Movie actor Brad Pitt, explaining why he abandoned Christianity, spoke for many when he said, “I didn’t understand this idea of a God who says, ‘You have to acknowledge me. You have to say that I’m the best, and then I’ll give you eternal happiness. If you won’t then you don’t get it!’ It seemed to be about ego. I can’t see God operating from ego, so it made no sense to me.” Pitt’s operating assumption, as with every fallen human, is that he is “like God” (Gen. 3:5). After all, he places God and humanity in equivalent moral positions, as if God and humans are entitled to the same things.
But would Pitt or we be so self-assured if we were all standing in God’s throne room with Isaiah? Consider Isaiah’s response: “Woe is me!” For the first time in his life, Isaiah’s eyes are opened to the utter contradiction that is fallen human existence–the contradiction of a creature posturing as Creator, thereby denying and defaming the Creator. Isaiah, in the presence of God, finally sees his fallen self, and the only proper response is “woe” and “lost.”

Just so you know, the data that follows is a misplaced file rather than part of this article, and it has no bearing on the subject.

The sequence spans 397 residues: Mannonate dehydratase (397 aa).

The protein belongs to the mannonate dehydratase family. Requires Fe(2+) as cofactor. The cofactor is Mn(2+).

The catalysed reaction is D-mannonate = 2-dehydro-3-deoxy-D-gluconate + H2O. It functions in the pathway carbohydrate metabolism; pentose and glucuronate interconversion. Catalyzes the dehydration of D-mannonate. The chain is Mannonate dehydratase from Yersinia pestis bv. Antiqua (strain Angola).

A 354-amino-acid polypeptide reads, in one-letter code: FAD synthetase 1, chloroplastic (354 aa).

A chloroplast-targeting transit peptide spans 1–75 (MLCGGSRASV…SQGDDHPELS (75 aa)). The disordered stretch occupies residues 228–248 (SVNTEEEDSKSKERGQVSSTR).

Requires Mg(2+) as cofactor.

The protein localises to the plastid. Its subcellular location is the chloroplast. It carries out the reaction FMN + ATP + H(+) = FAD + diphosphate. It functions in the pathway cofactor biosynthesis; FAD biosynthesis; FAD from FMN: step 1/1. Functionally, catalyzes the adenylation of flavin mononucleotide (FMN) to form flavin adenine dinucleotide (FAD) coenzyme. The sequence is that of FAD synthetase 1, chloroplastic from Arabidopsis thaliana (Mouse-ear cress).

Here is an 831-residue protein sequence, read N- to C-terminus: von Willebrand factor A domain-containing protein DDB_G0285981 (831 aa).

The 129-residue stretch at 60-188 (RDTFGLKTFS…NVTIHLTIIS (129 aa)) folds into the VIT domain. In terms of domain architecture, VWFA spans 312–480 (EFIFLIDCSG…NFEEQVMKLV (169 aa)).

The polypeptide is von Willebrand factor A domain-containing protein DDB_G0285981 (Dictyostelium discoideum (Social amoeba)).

– Jonathan Leeman, “God: Not Like You,” in Don’t Call It a Comeback: the Old Faith For a New Day, Keving DeYoung, ed., (Wheaton, Ill.: Crossway Books, 2011), page 52-53.